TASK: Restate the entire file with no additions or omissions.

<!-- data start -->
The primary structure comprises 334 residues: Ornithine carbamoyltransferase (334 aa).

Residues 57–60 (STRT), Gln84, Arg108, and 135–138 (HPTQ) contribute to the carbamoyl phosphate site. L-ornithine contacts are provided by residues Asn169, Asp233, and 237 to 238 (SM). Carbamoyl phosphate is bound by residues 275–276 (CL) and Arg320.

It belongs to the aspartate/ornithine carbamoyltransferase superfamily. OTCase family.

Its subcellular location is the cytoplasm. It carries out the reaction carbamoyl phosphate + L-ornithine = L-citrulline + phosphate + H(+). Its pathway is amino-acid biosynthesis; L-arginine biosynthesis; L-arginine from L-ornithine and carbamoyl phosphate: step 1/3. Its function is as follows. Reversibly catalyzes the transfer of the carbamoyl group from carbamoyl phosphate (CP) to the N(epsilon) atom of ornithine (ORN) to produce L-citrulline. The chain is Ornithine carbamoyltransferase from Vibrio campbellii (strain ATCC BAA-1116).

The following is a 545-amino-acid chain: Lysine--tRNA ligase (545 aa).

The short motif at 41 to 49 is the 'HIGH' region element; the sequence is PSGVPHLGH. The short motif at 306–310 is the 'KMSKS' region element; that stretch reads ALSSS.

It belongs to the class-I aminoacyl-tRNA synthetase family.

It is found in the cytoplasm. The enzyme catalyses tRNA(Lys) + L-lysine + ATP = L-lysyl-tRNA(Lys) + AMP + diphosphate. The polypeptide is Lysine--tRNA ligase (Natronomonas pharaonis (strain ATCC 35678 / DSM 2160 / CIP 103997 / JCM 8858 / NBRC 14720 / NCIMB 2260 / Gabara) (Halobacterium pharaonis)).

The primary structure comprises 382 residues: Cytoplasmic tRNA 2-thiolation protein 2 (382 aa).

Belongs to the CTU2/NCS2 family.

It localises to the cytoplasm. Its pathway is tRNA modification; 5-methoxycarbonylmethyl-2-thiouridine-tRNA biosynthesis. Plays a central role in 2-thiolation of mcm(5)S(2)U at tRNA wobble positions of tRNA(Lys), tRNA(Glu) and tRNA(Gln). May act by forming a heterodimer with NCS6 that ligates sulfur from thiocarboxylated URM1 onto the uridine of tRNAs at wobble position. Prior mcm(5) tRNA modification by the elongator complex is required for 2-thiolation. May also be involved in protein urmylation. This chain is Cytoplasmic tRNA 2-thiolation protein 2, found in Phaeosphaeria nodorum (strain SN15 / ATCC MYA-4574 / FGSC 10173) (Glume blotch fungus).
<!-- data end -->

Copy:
The primary structure comprises 334 residues: Ornithine carbamoyltransferase (334 aa).

Residues 57–60 (STRT), Gln84, Arg108, and 135–138 (HPTQ) contribute to the carbamoyl phosphate site. L-ornithine contacts are provided by residues Asn169, Asp233, and 237 to 238 (SM). Carbamoyl phosphate is bound by residues 275–276 (CL) and Arg320.

It belongs to the aspartate/ornithine carbamoyltransferase superfamily. OTCase family.

Its subcellular location is the cytoplasm. It carries out the reaction carbamoyl phosphate + L-ornithine = L-citrulline + phosphate + H(+). Its pathway is amino-acid biosynthesis; L-arginine biosynthesis; L-arginine from L-ornithine and carbamoyl phosphate: step 1/3. Its function is as follows. Reversibly catalyzes the transfer of the carbamoyl group from carbamoyl phosphate (CP) to the N(epsilon) atom of ornithine (ORN) to produce L-citrulline. The chain is Ornithine carbamoyltransferase from Vibrio campbellii (strain ATCC BAA-1116).

The following is a 545-amino-acid chain: Lysine--tRNA ligase (545 aa).

The short motif at 41 to 49 is the 'HIGH' region element; the sequence is PSGVPHLGH. The short motif at 306–310 is the 'KMSKS' region element; that stretch reads ALSSS.

It belongs to the class-I aminoacyl-tRNA synthetase family.

It is found in the cytoplasm. The enzyme catalyses tRNA(Lys) + L-lysine + ATP = L-lysyl-tRNA(Lys) + AMP + diphosphate. The polypeptide is Lysine--tRNA ligase (Natronomonas pharaonis (strain ATCC 35678 / DSM 2160 / CIP 103997 / JCM 8858 / NBRC 14720 / NCIMB 2260 / Gabara) (Halobacterium pharaonis)).

The primary structure comprises 382 residues: Cytoplasmic tRNA 2-thiolation protein 2 (382 aa).

Belongs to the CTU2/NCS2 family.

It localises to the cytoplasm. Its pathway is tRNA modification; 5-methoxycarbonylmethyl-2-thiouridine-tRNA biosynthesis. Plays a central role in 2-thiolation of mcm(5)S(2)U at tRNA wobble positions of tRNA(Lys), tRNA(Glu) and tRNA(Gln). May act by forming a heterodimer with NCS6 that ligates sulfur from thiocarboxylated URM1 onto the uridine of tRNAs at wobble position. Prior mcm(5) tRNA modification by the elongator complex is required for 2-thiolation. May also be involved in protein urmylation. This chain is Cytoplasmic tRNA 2-thiolation protein 2, found in Phaeosphaeria nodorum (strain SN15 / ATCC MYA-4574 / FGSC 10173) (Glume blotch fungus).